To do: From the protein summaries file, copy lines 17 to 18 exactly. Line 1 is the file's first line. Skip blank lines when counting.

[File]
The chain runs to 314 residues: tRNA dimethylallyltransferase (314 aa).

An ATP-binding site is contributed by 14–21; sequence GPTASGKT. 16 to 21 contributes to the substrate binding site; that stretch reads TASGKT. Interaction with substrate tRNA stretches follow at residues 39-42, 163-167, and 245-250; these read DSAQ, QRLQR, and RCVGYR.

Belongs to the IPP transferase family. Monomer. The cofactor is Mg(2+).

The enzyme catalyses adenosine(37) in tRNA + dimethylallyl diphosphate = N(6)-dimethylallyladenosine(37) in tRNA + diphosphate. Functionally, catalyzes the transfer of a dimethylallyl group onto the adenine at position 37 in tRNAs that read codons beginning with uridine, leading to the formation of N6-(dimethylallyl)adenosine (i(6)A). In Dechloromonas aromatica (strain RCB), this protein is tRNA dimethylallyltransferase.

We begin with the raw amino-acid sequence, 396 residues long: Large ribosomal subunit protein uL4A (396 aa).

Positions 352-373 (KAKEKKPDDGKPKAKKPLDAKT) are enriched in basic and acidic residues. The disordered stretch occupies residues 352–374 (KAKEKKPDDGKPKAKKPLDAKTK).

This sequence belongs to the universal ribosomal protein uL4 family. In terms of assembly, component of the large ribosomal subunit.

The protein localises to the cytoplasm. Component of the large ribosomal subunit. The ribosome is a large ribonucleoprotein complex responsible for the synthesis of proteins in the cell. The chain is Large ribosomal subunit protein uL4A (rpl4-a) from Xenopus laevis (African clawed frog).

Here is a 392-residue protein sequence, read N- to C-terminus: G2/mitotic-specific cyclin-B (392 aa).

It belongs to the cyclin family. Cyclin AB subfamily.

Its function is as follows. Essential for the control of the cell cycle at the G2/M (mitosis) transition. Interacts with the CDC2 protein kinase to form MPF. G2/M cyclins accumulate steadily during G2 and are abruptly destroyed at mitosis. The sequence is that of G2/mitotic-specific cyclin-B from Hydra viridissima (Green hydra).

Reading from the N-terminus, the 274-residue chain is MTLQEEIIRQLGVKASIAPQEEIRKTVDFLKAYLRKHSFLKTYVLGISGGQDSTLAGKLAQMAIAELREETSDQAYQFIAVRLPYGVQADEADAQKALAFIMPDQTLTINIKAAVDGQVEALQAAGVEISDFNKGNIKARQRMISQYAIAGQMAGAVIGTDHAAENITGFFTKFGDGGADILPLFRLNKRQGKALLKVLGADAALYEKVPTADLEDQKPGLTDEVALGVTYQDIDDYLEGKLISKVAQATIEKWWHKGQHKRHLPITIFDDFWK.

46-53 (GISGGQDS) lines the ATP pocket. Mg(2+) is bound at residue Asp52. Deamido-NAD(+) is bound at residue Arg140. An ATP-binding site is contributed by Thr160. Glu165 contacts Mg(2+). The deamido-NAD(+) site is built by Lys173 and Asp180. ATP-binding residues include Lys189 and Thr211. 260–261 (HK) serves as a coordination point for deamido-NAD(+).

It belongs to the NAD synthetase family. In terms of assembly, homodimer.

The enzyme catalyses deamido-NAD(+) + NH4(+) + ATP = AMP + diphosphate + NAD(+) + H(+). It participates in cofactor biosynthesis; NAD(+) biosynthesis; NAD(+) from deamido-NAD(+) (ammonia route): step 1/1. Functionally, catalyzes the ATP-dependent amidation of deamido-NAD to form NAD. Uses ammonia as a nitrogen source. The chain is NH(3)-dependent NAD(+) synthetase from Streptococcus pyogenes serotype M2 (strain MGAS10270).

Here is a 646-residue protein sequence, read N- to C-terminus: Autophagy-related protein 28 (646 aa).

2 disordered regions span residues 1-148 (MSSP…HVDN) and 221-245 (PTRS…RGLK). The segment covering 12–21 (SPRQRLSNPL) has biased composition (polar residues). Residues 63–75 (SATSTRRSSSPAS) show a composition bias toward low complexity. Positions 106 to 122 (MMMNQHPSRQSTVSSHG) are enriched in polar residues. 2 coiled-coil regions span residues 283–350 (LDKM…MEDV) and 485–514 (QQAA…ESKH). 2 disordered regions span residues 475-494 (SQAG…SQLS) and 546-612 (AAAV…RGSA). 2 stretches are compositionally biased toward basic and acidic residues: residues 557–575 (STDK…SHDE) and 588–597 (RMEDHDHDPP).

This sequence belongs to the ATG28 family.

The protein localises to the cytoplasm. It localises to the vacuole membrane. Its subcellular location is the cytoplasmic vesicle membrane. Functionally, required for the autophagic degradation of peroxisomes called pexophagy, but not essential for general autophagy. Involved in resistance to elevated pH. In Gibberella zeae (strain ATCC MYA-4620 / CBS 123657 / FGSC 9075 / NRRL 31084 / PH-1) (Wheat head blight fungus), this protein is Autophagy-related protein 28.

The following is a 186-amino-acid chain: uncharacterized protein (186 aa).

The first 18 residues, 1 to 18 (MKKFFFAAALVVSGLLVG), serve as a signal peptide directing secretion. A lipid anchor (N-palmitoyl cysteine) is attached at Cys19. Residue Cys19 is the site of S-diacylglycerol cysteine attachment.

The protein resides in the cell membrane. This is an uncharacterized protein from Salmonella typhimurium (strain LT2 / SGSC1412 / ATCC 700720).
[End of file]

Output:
2 disordered regions span residues 1-148 (MSSP…HVDN) and 221-245 (PTRS…RGLK). The segment covering 12–21 (SPRQRLSNPL) has biased composition (polar residues). Residues 63–75 (SATSTRRSSSPAS) show a composition bias toward low complexity. Positions 106 to 122 (MMMNQHPSRQSTVSSHG) are enriched in polar residues. 2 coiled-coil regions span residues 283–350 (LDKM…MEDV) and 485–514 (QQAA…ESKH). 2 disordered regions span residues 475-494 (SQAG…SQLS) and 546-612 (AAAV…RGSA). 2 stretches are compositionally biased toward basic and acidic residues: residues 557–575 (STDK…SHDE) and 588–597 (RMEDHDHDPP).

This sequence belongs to the ATG28 family.